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Appreciative Governance

Introducing Appreciative Governance – Part One

Neil Samuels*

Over the past year, I have had the pleasure of joining an international consortium of practitioners to research and write about a topic of the future – Appreciative Governance. With thought leaders in alternative governance models we have been exploring the creation of new and more life-giving governance models – models that sit at the intersection of shared contribution and the alignment of strengths. The goals include creating organizations where all thrive and sustainable value is delivered as ‘the new normal.’


Why a New Governance Model?

In our conversations, experience, and research, the idea that major change is afoot was evident; there seems little doubt that we are in the process of a significant global paradigm shift. Our current structures and systems have clearly shown their limits. And new possibilities are emerging – even as the old are collapsing around us. Our growing understanding of complexity and intentional living systems is changing the basic premises for what it means to organize, to be human, to work and live on our planet. This new paradigm reinforces that the whole is greater than the sum of the parts and that rather than objective in nature, knowledge and action are subjective, contextual and interwoven. Attention to relationships, processes, networks, growth and development (evolution) is important: these are the essential elements of vitality and sustainable value.

During a year long inquiry into how we might reframe governance, the research carried out by the Appreciative Governance (AG) team showed that AG is distinct from traditional forms of governance in three essential ways:

  • First, there is an intentional commitment to distribute decision-making throughout the organization.
  • Second, AG capitalizes on individual and collective strengths to achieve organizational vision and mission.
  • Finally, AG is grounded in human systems theory and social constructionism, which translates into active support of self-organizing systems within organizational boundaries.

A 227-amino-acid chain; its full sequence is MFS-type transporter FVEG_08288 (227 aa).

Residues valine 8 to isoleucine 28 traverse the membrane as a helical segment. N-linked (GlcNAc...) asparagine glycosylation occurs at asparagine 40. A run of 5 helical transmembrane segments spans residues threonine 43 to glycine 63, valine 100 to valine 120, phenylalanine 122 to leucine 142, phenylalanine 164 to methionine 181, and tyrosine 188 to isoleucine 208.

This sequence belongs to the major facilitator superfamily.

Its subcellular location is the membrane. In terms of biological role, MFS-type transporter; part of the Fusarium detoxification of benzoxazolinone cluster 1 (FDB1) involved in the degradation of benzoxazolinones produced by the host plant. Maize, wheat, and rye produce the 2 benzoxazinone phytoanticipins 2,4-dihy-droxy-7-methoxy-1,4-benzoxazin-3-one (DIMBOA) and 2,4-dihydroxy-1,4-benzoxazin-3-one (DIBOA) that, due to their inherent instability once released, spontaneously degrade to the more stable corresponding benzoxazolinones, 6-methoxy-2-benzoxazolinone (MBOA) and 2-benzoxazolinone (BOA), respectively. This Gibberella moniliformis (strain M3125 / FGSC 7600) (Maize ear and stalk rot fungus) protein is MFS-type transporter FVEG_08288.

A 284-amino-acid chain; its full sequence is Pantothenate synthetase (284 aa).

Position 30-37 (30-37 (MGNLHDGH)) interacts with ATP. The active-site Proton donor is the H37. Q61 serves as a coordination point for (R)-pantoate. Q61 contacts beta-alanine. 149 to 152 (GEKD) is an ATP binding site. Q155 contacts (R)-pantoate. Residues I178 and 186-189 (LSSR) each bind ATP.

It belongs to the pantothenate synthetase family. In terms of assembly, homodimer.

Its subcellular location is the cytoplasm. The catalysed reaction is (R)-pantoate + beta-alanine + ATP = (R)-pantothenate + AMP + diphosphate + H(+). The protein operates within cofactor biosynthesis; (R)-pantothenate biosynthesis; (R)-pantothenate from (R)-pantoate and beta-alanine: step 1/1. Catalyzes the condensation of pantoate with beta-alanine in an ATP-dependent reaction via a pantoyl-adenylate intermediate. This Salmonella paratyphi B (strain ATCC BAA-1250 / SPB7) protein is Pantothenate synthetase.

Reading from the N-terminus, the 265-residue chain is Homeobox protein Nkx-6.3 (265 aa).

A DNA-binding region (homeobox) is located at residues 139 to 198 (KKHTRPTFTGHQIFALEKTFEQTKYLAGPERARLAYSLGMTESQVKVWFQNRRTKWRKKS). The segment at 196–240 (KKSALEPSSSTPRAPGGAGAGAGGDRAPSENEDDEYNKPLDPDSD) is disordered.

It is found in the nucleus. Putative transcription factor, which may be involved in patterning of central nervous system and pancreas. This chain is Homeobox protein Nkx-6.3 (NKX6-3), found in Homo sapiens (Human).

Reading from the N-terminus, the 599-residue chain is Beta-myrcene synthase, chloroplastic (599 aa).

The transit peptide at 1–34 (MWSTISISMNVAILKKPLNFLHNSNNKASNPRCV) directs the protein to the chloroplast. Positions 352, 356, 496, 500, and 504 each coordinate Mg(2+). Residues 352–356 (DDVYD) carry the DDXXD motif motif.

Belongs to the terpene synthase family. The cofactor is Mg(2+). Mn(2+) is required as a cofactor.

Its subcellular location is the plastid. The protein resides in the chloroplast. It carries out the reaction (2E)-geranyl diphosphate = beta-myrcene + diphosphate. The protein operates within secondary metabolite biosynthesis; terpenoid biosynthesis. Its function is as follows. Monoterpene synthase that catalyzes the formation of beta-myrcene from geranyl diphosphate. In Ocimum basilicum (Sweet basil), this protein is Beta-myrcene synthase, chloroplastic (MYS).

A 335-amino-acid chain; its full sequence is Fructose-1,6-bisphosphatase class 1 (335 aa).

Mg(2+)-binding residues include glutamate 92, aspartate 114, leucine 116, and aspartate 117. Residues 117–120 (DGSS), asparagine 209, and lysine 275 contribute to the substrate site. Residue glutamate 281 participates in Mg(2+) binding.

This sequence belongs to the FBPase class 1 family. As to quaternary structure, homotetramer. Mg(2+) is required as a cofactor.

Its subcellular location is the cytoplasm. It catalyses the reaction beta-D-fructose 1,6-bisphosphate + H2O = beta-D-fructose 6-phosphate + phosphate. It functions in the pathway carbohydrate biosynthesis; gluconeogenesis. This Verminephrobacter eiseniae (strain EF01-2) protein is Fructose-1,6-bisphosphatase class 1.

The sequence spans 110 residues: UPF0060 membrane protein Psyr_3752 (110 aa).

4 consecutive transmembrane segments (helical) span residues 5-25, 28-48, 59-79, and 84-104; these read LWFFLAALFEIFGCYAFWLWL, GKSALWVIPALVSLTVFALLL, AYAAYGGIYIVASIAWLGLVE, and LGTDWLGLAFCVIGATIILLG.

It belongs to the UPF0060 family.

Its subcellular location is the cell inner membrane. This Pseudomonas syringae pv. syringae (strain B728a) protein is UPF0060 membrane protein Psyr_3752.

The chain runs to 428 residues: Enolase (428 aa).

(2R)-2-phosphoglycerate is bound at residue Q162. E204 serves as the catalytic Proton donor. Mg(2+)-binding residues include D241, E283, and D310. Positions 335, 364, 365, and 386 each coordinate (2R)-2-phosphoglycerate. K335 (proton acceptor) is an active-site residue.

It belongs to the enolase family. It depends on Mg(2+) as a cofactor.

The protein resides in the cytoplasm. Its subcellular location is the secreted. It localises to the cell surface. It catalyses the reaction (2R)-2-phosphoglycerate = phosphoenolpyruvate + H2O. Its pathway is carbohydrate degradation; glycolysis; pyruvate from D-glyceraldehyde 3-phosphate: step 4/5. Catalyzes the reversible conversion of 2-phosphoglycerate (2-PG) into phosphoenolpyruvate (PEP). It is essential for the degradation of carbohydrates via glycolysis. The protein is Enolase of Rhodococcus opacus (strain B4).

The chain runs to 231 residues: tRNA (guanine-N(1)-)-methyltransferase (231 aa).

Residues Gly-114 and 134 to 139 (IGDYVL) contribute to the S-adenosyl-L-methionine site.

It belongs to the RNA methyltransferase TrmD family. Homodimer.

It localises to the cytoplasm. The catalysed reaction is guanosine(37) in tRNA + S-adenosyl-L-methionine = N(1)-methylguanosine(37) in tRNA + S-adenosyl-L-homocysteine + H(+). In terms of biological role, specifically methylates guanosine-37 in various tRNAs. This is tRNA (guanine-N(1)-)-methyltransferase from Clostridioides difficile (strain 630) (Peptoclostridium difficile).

AG offers a set of principles that help to intentionally design the practices, structures and processes within which governance at all levels takes place. An AG design is more than changing the boxes on the ‘org chart’, more than ‘eliminating waste’, and more than simply publishing a new list of organizational values – although all of these may be outcomes.
Imagine a design process that is strengths-based where everyone in an organization, together, generates a life-giving governance process – one that finds people looking forward to the work week.

What’s next?

Future blogs on the topic of Appreciative Governance will cover Principles and Processes for collaborative redesign of an organization’s governance system. In the meantime, if you would like to jump more deeply into this topic, the November issue of the Appreciative Inquiry Practitioner, dedicated to this topic, is available at <<>>

Join the Conversation

Creating organizations where individuals thrive and sustainable value is delivered as “ the new normal” is our goal. Appreciative Governance, its creation and practice, is in its infancy. You are invited to be part of a worldwide conversation. Join the LinkedIn Dialogue on AG led by Sallie Lee, Cheri Torres and Bernard Mohr.

The link is <>. You need to join LinkedIn to take part in the discussion.


* These ideas are based on work developed in collaboration with the team who produced the November 2011 AIP issue on this topic. That team is composed of Patti Millar, Joan Hoxsey, Bob Laliberte, Joep de Jong, and Dan Saint along with Sallie Lee, Cheri Torres and Bernard Mohr who were the co-editors of that issue.



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